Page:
February 8, 2023

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Theft of radars on roads may be linked to the war in Ukraine

STOCKHOLM – Thieves strike on city streets Sweden In rural areas, usually between midnight and 3 am. They use brute force, sometimes a hacksaw, or break into their loot boxes: high-tech speed-surveillance cameras.

After a brief hiatus in September, the thefts resumed and police are now investigating a total of 160 cases. Each camera can cost up to $22,000 to replace and repair the damage.

The reason for the robbery remains a mystery. Can thieves who specialize in high-tech equipment steal a hard-to-get item? Or are drivers tired of Big Brother surveillance and wanting to put their feet up, catching them amid the solitude of interior roads?

A car on the road near SŠvsjš, Sweden on August 6, 2014. There are more than 2,300 cameras scattered across the country’s roads. Photo: Alexander Mahmood / NYT

Perhaps the most intriguing theory circulated in local reports is this: the cameras could be used on military drones. Russia Amidst their difficulties with the equipment War with Ukraine.

Eva Lundberg, national coordinator of the camera traffic monitoring system at national transport agency Trafikverket, said thieves of speed cameras destroyed 70 units in eight days across Stockholm districts and Uppsala.

“Then in September, the thefts stopped completely,” he said, adding that a second wave began in mid-October.

The pole-mounted boxes contain a flash, radar, an app and a valuable camera. “They just take the camera,” Lundberg said. “They act very quickly.”

In 2006, Sweden began installing traffic surveillance cameras on rural roads where speed limits vary from 70 to 90 km/h. There are currently 2,300 speed cameras installed across the country. Drivers who are photographed speeding over the limit receive fines by mail.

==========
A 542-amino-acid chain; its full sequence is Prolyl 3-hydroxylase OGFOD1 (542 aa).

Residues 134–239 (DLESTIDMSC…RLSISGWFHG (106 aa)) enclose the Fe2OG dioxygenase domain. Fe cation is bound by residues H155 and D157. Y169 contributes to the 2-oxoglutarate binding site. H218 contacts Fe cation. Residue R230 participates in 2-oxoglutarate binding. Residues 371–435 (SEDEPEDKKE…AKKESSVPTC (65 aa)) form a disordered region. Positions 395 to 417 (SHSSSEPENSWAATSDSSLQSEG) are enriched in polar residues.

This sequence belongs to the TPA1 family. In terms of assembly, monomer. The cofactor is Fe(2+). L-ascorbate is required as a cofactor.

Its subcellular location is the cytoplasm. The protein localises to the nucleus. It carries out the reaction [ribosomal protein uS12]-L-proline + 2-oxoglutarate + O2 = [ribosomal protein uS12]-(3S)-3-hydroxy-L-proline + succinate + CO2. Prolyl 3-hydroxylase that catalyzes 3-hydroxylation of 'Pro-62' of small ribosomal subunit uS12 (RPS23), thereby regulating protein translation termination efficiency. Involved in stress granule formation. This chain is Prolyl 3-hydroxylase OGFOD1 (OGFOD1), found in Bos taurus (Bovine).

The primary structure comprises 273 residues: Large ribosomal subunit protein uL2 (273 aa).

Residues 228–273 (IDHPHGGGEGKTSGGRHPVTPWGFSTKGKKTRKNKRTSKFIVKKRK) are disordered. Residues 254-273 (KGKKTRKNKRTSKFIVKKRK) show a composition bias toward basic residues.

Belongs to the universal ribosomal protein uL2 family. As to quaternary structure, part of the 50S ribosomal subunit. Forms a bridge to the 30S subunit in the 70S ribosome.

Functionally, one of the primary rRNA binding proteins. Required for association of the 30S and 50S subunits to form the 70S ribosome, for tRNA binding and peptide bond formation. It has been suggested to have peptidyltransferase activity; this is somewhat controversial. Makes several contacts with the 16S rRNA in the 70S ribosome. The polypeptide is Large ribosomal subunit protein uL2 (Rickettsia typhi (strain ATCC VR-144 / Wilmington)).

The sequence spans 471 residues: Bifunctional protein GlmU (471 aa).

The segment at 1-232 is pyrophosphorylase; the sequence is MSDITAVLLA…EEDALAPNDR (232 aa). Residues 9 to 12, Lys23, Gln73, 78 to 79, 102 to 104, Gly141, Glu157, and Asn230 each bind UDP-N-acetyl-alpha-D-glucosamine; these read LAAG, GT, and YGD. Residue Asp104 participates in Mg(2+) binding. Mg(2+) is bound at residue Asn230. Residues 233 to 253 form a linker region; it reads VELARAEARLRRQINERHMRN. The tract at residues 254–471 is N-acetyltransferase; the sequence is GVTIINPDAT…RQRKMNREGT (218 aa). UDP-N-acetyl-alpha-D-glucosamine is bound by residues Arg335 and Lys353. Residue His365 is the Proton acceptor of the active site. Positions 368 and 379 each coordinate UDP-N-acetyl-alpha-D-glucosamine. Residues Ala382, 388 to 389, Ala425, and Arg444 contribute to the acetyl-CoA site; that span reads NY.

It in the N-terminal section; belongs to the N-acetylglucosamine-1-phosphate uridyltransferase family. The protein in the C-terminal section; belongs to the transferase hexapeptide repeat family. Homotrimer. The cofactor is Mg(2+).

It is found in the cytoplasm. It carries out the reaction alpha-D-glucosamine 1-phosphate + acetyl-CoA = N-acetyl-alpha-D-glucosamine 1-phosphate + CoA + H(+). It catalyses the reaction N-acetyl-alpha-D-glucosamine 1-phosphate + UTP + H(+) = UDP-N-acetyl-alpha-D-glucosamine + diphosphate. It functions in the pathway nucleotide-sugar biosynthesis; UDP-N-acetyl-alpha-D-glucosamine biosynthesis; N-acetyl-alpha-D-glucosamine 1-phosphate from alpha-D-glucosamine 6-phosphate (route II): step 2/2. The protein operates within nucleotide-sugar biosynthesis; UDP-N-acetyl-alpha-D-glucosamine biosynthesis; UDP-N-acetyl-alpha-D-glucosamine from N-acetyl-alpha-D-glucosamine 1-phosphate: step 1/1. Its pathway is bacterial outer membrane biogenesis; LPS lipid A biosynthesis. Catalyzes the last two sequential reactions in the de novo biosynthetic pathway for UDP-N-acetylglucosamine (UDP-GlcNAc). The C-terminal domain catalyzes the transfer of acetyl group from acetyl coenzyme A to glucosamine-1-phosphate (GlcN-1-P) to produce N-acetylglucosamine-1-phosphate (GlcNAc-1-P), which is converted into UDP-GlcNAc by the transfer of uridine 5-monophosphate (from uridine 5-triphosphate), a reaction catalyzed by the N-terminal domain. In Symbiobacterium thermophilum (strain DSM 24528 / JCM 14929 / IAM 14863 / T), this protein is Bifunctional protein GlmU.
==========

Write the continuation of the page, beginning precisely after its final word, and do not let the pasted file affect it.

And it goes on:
The theory that the war in Ukraine will encourage looting is linked to Russia’s severe shortage of critical military components as the country faces crippling embargoes on technologies.

Military writer and blogger Lars Wilderang has speculated that the sanctions could force Russia to find creative solutions to acquire components for military equipment such as drones. “Thieves come from one place, but fences come from another,” he said. “No one would commit a legitimate theft of this magnitude unless someone ordered the product.”

Until the recent wave of thefts, the worst thing that happened to these security cameras was that they became the target of occasional vandalism by “someone who got angry about getting a speeding ticket,” Jonas Eronen said. Company, three districts affected area Mid Police. Vandals typically attack newly installed units by “covering the lenses with spray paint or dropping them.”

“But in recent weeks, someone has been systematically breaking into boxes protecting the equipment, stealing their contents, taking cameras and dumping the rest near the crime scene,” he said.

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Eronen said an international criminal network could be behind the robberies. Swedish police have long battled similar crime waves, in which groups of thieves from abroad target certain types of items: boat engines, car catalytic converters, GPS units or even horse saddles. Thieves then take the goods abroad to sell.

“Swedish feast has a different meaning for these gangs,” Eronen said.

Crimes are difficult to solve because by the time the police are called, the thieves have usually fled to another area or fled the country. But police have not ruled out the possibility of local criminals participating, he said.

As of Friday, the Swedish Police Commission was investigating the theft of 160 speed cameras, company spokeswoman Anna Engelbert said in an email. “We cannot provide more information about these cases,” he said, citing the need to protect ongoing investigations.

But the exact motive behind the theft of these cameras has puzzled Traffickerket and the police. Custom Nikon cameras use Sweden to photograph drivers and license plates from 15 meters away. The lenses don’t focus at any other distance from the subject being photographed, Lundberg said. “According to our supplier, this focus cannot be fixed. At least not easily.” / Translated by Augusto Galile

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